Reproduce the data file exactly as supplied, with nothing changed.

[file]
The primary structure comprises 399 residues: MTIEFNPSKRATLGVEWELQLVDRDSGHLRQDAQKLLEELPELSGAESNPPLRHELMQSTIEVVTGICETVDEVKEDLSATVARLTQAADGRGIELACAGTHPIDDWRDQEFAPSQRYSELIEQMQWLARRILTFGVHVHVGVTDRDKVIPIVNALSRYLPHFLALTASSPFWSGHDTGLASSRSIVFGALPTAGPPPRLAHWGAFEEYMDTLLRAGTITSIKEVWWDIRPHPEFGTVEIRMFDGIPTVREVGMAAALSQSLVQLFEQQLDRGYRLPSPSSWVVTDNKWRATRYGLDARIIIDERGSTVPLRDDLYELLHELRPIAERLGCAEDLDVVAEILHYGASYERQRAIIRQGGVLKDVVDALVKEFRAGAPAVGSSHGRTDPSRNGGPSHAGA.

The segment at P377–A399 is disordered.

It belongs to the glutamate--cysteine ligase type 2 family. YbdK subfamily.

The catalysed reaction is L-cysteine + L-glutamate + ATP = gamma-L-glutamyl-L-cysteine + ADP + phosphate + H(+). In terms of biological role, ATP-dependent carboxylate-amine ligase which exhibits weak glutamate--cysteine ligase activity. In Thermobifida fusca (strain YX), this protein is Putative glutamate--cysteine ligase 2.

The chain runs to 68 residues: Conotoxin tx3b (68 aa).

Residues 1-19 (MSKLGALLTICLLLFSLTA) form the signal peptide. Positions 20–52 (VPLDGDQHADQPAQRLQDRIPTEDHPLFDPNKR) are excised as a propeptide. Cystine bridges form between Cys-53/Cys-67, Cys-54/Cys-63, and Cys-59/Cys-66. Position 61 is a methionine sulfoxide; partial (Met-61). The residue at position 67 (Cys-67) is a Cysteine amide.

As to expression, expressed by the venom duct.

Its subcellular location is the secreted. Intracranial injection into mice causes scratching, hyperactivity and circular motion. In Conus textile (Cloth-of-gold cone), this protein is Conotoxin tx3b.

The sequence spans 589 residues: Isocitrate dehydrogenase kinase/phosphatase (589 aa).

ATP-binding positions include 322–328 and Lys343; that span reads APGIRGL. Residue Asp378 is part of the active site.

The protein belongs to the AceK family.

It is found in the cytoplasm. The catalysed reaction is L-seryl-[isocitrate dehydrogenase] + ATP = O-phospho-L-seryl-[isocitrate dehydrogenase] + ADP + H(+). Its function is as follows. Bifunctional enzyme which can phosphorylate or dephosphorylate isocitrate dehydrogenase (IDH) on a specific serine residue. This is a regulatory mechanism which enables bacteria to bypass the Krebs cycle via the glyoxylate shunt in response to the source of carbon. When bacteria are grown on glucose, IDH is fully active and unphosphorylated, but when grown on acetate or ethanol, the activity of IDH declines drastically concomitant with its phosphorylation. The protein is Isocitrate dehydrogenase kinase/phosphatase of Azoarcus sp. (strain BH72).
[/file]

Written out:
The primary structure comprises 399 residues: MTIEFNPSKRATLGVEWELQLVDRDSGHLRQDAQKLLEELPELSGAESNPPLRHELMQSTIEVVTGICETVDEVKEDLSATVARLTQAADGRGIELACAGTHPIDDWRDQEFAPSQRYSELIEQMQWLARRILTFGVHVHVGVTDRDKVIPIVNALSRYLPHFLALTASSPFWSGHDTGLASSRSIVFGALPTAGPPPRLAHWGAFEEYMDTLLRAGTITSIKEVWWDIRPHPEFGTVEIRMFDGIPTVREVGMAAALSQSLVQLFEQQLDRGYRLPSPSSWVVTDNKWRATRYGLDARIIIDERGSTVPLRDDLYELLHELRPIAERLGCAEDLDVVAEILHYGASYERQRAIIRQGGVLKDVVDALVKEFRAGAPAVGSSHGRTDPSRNGGPSHAGA.

The segment at P377–A399 is disordered.

It belongs to the glutamate--cysteine ligase type 2 family. YbdK subfamily.

The catalysed reaction is L-cysteine + L-glutamate + ATP = gamma-L-glutamyl-L-cysteine + ADP + phosphate + H(+). In terms of biological role, ATP-dependent carboxylate-amine ligase which exhibits weak glutamate--cysteine ligase activity. In Thermobifida fusca (strain YX), this protein is Putative glutamate--cysteine ligase 2.

The chain runs to 68 residues: Conotoxin tx3b (68 aa).

Residues 1-19 (MSKLGALLTICLLLFSLTA) form the signal peptide. Positions 20–52 (VPLDGDQHADQPAQRLQDRIPTEDHPLFDPNKR) are excised as a propeptide. Cystine bridges form between Cys-53/Cys-67, Cys-54/Cys-63, and Cys-59/Cys-66. Position 61 is a methionine sulfoxide; partial (Met-61). The residue at position 67 (Cys-67) is a Cysteine amide.

As to expression, expressed by the venom duct.

Its subcellular location is the secreted. Intracranial injection into mice causes scratching, hyperactivity and circular motion. In Conus textile (Cloth-of-gold cone), this protein is Conotoxin tx3b.

The sequence spans 589 residues: Isocitrate dehydrogenase kinase/phosphatase (589 aa).

ATP-binding positions include 322–328 and Lys343; that span reads APGIRGL. Residue Asp378 is part of the active site.

The protein belongs to the AceK family.

It is found in the cytoplasm. The catalysed reaction is L-seryl-[isocitrate dehydrogenase] + ATP = O-phospho-L-seryl-[isocitrate dehydrogenase] + ADP + H(+). Its function is as follows. Bifunctional enzyme which can phosphorylate or dephosphorylate isocitrate dehydrogenase (IDH) on a specific serine residue. This is a regulatory mechanism which enables bacteria to bypass the Krebs cycle via the glyoxylate shunt in response to the source of carbon. When bacteria are grown on glucose, IDH is fully active and unphosphorylated, but when grown on acetate or ethanol, the activity of IDH declines drastically concomitant with its phosphorylation. The protein is Isocitrate dehydrogenase kinase/phosphatase of Azoarcus sp. (strain BH72).